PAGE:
58. I have been following the development of this project since Todd first made the appeal on Blender artists and here is the story as I see it. Since its been well documented, any one with the will and intelligence. can find the relevant posts and make up their own minds as to whether what I have to say has any real value.
    Todd needed any ocean simm so he contacted matt. when he discovered how much it would cost he made an appeal on BA. This raised a few eyebrows and Matt was obliged to add a post stating quite clearly that this was a "private matter". I asked Matt to make a clear statement as to whether the patch would end up in the trunk to which he replied " He could not guarantee that" and "no one can".
    So why did Matt have to have to tell BA that it was a private matter and there were no guarantees that the patch would not make it into the trunk?.
    This is an important question to ask because:
    Anyone who takes on the responsibility of raising money for a project is morally and legally obligated to make all the revelevant information known to those he/she appeals too.
    Todd failed to do this time and time again.
    In fact he has openly indulged the fantasy that he is working on behalf of the community and projected his fantasy to the community which is why @joeri67 they are "fighting rolling on the streets".
    The fact that the original patch was released under a GPL license and ported to Blender means that those who are funding the project have an obligation .
    Todd would prefer to turn this obligation into good intentions. and have us believe its all about developing blender.
    We can all ask ourselves what would be best for the community what would we fund. and I'm sure most would consider the render branch or bmesh or even go to the wish list and find which projects have been prioritized.
    Obviously if your intention is towards the community you would look to those things which are already scheduled to make it into trunk.
    The fact is "This is a private matter" not a community matter and it affects the community only because of the status of the original license.
    If you want to believe as Todd would like you to believe thats its all about community go ahead. But you only have to scroll up this page to find Todds entry in which he clearly states that he is hiring Matt to do the work.
    @Alvaro
    I agree with your sentiments, however the real issue here is how the funding was managed, everything else is perfectly legal. But Todd uses statements like ocean simm in blender 2.5 in order to garner support. This is clearly misleading. He doesn't start his fund raising threads with, for example, ocean simm patch for possible inclusion in trunk, or private funding for ocean simm patch.
    There already is a legal framework which deals with raising funds from the public for private projects, and if certain trading standards officers where to investigate this project they may conclude that certain information was deliberately withheld.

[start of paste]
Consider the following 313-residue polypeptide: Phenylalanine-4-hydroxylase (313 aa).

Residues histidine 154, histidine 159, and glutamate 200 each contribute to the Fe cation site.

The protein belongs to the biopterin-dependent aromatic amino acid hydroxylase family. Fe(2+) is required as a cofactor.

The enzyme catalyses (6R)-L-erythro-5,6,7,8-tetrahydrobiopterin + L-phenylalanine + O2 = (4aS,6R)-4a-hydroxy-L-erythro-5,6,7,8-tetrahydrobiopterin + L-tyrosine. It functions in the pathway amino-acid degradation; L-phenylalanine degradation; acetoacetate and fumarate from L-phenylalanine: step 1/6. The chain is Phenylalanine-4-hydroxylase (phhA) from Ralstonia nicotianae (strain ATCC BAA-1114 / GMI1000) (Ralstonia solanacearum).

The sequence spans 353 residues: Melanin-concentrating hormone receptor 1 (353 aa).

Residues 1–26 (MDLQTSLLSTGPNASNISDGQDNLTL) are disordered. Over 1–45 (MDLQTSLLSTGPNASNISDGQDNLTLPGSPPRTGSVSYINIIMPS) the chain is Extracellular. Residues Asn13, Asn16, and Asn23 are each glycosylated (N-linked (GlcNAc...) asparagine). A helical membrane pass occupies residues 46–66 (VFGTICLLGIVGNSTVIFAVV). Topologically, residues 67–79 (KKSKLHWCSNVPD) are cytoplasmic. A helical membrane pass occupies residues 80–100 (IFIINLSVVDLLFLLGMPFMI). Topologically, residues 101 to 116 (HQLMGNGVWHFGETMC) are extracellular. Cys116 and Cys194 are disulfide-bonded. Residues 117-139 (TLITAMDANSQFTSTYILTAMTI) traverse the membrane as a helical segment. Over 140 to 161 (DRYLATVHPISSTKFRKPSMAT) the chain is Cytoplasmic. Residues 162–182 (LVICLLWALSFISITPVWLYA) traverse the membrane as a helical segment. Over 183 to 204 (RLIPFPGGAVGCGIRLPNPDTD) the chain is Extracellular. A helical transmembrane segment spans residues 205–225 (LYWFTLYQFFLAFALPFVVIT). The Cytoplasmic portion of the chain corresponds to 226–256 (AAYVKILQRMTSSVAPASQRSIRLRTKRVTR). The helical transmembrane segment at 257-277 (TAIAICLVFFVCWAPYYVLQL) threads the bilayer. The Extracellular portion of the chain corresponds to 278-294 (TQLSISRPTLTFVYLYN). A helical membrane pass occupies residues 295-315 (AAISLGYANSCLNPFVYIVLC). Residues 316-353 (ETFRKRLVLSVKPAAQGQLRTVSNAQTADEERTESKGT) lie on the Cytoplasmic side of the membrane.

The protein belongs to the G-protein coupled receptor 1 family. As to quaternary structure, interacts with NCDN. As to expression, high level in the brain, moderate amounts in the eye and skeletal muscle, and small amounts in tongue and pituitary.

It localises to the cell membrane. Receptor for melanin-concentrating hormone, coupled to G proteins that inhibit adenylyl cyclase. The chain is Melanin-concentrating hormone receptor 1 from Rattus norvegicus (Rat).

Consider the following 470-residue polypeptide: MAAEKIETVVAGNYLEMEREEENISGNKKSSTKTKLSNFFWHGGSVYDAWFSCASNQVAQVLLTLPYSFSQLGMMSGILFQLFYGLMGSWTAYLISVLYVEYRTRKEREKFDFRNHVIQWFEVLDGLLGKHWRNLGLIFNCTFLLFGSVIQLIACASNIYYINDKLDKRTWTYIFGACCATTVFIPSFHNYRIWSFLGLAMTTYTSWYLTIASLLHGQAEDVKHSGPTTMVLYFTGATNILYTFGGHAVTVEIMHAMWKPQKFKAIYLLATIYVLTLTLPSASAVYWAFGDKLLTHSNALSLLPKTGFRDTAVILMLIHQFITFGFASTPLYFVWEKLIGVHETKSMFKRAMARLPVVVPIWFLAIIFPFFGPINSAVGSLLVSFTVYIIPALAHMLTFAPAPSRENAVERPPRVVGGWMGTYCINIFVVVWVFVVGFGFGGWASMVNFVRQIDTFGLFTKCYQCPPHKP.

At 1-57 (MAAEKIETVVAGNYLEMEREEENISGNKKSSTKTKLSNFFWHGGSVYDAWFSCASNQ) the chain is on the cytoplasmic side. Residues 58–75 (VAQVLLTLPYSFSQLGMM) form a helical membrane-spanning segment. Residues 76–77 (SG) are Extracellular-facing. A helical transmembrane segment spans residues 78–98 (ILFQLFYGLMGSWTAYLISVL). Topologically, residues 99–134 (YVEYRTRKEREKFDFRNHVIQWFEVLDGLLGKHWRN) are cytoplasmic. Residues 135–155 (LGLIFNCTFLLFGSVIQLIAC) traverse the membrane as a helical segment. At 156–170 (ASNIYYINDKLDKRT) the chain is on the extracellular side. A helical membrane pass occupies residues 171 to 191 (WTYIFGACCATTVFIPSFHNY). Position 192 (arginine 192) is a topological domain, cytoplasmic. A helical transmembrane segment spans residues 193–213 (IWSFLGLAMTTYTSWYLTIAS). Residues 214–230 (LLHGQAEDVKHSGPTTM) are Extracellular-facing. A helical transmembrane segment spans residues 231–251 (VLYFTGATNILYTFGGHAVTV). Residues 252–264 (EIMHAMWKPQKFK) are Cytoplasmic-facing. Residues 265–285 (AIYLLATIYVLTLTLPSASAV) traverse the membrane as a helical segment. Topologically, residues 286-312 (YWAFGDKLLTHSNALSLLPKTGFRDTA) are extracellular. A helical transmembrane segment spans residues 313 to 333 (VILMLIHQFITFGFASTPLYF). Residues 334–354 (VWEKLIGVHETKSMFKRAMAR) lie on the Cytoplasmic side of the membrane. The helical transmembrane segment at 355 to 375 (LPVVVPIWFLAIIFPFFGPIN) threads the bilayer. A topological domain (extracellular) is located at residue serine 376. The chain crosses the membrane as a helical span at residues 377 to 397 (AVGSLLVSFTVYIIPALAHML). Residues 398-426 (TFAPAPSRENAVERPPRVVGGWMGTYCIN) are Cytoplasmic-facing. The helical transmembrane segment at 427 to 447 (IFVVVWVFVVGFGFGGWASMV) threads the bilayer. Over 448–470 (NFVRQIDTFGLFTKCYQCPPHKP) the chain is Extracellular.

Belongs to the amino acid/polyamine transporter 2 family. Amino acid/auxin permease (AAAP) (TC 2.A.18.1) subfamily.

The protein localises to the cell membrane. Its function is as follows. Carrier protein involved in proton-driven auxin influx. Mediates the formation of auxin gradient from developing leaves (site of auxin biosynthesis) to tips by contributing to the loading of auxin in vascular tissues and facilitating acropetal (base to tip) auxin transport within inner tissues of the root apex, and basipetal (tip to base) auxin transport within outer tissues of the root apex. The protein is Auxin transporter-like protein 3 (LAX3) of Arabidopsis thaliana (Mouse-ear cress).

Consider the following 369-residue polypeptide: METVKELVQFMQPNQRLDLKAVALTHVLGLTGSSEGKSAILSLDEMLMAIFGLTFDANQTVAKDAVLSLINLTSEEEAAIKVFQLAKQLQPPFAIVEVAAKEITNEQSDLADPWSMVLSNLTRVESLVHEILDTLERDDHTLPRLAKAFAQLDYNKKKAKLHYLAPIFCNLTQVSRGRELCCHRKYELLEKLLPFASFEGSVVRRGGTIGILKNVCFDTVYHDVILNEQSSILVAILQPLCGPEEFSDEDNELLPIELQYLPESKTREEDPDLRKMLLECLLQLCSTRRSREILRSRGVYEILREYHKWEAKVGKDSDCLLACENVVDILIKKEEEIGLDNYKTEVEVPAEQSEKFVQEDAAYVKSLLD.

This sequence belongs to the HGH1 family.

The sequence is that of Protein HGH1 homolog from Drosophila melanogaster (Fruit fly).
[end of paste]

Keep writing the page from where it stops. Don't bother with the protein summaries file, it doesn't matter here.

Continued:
The fact that after two threads on BA and two threads on BN plus an OS web page, people here are debating GPL licensing and Todd has to explain that it is a private matter, is clear evidence of a continued failure to on his part to make it absolutely clear of his real intentions and what he can actually deliver.

  59. @sx-1, are you sure to do such a conclusion? Please, remember me who was the founder of Ocean Sim inside Blender? I mean that first version.
    Do you know that sometimes (in our country - in most of cases) officials make their own decisions and conclusions based on their so called investigations? Big fishes usually have their own officials. So if you suspect something - IMHO it must be "investigated" inside our community.

  60. @Moolah
    When I say project I do not mean ocean sim specifically.
    I mean the fund raising project. I don't care for the ocean sim, but I do care about how funds are raised and I do care that the community have a clear understanding of what is being proposed.
    It's quite obvious from the various threads and posts that, that is not the case, because people are making arguments which are not relevant. They're arguments are based on the assumption that this is a community project when in actual fact it is a private project. This has been clearly stated by both Todd and Matt. They also make assumptions that the patch will automatically become part of the Trunk, this is not the case and has also been clearly stated by Matt. The problem is that up until this thread, the project has not been referred to (in the opening post) as the "Ocean Sim Branch". Instead Todd in his attempts to raise money has chosen (in the thread headers) to use phrases such as "Ocean sim in Blender 2.5" and these kinds of phrases are misleading.
    The evidence for this, is that both Matt and Todd have felt obligated to clarify their positions at at later date in the various threads.
    My position is simply this, Todd could have made it clear from the outset that this was a private project with no guarantee of getting into trunk. I think if he had have taken this approach he could still have raised the money and avoided the controversy.
    Todd has already stated that he could have done things differently.
    As I have already said the project has been well documented and anyone with the will and intelligence can follow the various threads and make up their own minds.

  61. "@Gundampilot: Sorry for the slow response – to explain what I mean from a different angle; you seem to view licensing strictly from the FSF point of view (i.e. what is the right way to license software (GPL) and why it is the right way (Stallmans freedoms and so on)) and in doing so reject other licensing models (from closed, commercial licenses through to open source/BSD-style licenses)."

    CorsairX, sorry for the even slower response. ;)

    Now I understand. And sure, I agree with the FSF and Stallman's point of view, and more precisely, the views of the free software movement. And the free software movement rejects non-free/proprietary/"closed" software, as I do too. ("closed" sounds like the opposite of "open-source", that's why I wouldn't use that term - since I'm not a open-source supporter)